AVM Glossary

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  • The reciprocal of the arithmetic mean of the reciprocals of each value in the data set. The harmonic mean ratio is less affected by extreme values in the data set than the arithmetic mean or the geometric mean.
  • The term hedonic model broadly refers to a class of property-specific AVMs that examine housing characteristics (both physical and locational) to estimate a subject’s market value. These models operate under the assumption that a house is a composite good comprising many traits that appeal to consumers in varying degrees. Through the application of direct market and comparable sales analyses, hedonic AVMs attempt to quantify the extent to which certain attributes contribute to a property’s overall value, and then develop value conclusions based on these findings.
  • An analytical model used to quantify the pricing tradeoff between measurable product capacity and intangible attributes such as an amenity feature, design, or reputation. See also isoquant.
  • Hedonic pricing attempts to take observations on the overall good or service and obtain implicit prices for the goods and services. Prices are measured in terms of quantity and quality. When valuing real property the spatial attributes and property specific attributes are valued in a single model. Calibration of the attribute components is performed statistically by regressing the overall price onto the characteristics.
  • A multivariate analysis that predicts and explains the value of individual characteristics bundled together to form a good or service; based on the marginal utility of good character and the desirability of that good.
  • Unlike; without interrelation. The opposite of homogeneous.
  • Non-constant variance, specifically, in regression analysis a tendency for the absolute errors to increase (fan out) as the dependent variable increases.
  • A principle of appraisal and assessment requiring that each property be appraised as though it were being put to its most profitable use (highest possible present net worth), given probable legal, physical, and financial constraints. The principle entails first identifying the most appropriate market and, second, the most profitable use within that market. The concept is most commonly discussed in connection with underutilized land.
  • A bar chart or graph of a frequency distribution in which the frequencies of the various classes are indicated by horizontal or vertical bars whose lengths are proportional to the number or percentage of observations in each class.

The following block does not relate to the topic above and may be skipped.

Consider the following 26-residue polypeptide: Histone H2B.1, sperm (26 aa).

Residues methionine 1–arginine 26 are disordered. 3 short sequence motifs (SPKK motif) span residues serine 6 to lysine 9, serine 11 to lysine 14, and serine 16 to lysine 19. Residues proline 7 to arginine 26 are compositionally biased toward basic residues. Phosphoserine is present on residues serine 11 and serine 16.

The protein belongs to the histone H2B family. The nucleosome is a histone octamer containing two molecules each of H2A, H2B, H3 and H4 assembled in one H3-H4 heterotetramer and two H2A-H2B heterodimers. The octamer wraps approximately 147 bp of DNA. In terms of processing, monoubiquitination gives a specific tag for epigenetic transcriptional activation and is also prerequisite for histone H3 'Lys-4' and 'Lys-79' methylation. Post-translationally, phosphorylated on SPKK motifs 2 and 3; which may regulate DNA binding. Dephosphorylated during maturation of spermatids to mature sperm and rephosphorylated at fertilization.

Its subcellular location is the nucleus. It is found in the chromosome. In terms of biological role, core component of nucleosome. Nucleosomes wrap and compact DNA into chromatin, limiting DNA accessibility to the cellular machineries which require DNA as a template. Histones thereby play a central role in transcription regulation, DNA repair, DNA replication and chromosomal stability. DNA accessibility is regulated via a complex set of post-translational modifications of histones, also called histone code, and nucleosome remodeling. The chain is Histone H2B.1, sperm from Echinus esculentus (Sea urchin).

• The number of years elapsed since an original structure was built. Synonyms are actual age and chronological age. See cost, original.
  • The percentage of properties that have been valued by the AVM. See also "Gross Hit Rate" and "Adjusted Hit Rate."
  • Part of a set of data set aside for testing the results of analysis.
  • Also called a "hold-out sample." A dataset drawn from the same population as the training dataset that is not used to calculate the AVM valuations. The holdout dataset is used for testing. Cross-validation techniques allow sales in the training dataset to be reused as the holdout set.
  • Possessing the quality of being alike in nature and therefore comparable with respect to the parts or elements; said of data if two or more sets of data seem drawn from the same population; also said of data if the data are of the same type (that is, if counts, ranks, and measures are not all mixed together).
  • A model that provides an estimate of a property’s value as a function of time. HPIs find the house price path most consistent with observed appreciation or depreciation rates in a region. Typically referred to as an “index of home price appreciation,” indexes are mathematical algorithms that ad- just property values up or down to reflect price changes over time. These models are price-specific and not property-specific.
  • Models that incorporate both additive and multiplicative components. See also additive model, hedonic models and multiplicative model.
  • Models that incorporate both additive and multiplicative components. See also additive model, hedonic models and multiplicative model.
  • A statement in inferential statistics the truth of which one is interested in determining. The usual procedure is to state what one chooses to accept in the absence of sufficient evidence to the contrary (the statement is called the null hypothesis), specify the relationship or statement to be proved (the alternative hypothesis), and analyze the available data to determine whether the null hypothesis can be rejected (and hence the alternative hypothesis accepted) at some confidence level.


a)       AVMetrics

b)      AVMs 201: A Practical Guide to the Implementation of Automated Valuation Models, Jim Kirchmeyer, 2008.

c)       IAAO 2015, Glossary for Property Appraisal and Assessment, 2015. (2013 online: https://www.iaao.org/media/Pubs/IAAO_GLOSSARY.pdf )

d)      Collateral Assessment & Technologies Committee, Summary of Definitions & Terms, 2006.

e)      Joint Industry Task Force on AVMs, IAAO Standard on AVM Glossary, September 2003. https://www.iaao.org/media/standards/AVM_STANDARD.pdf

f)        Appraisal Institute, Joint Industry Task Force on Automated Valuation Models, Work Group Terminology, 2005.

g) Merriam-Webster (https://www.merriam-webster.com/)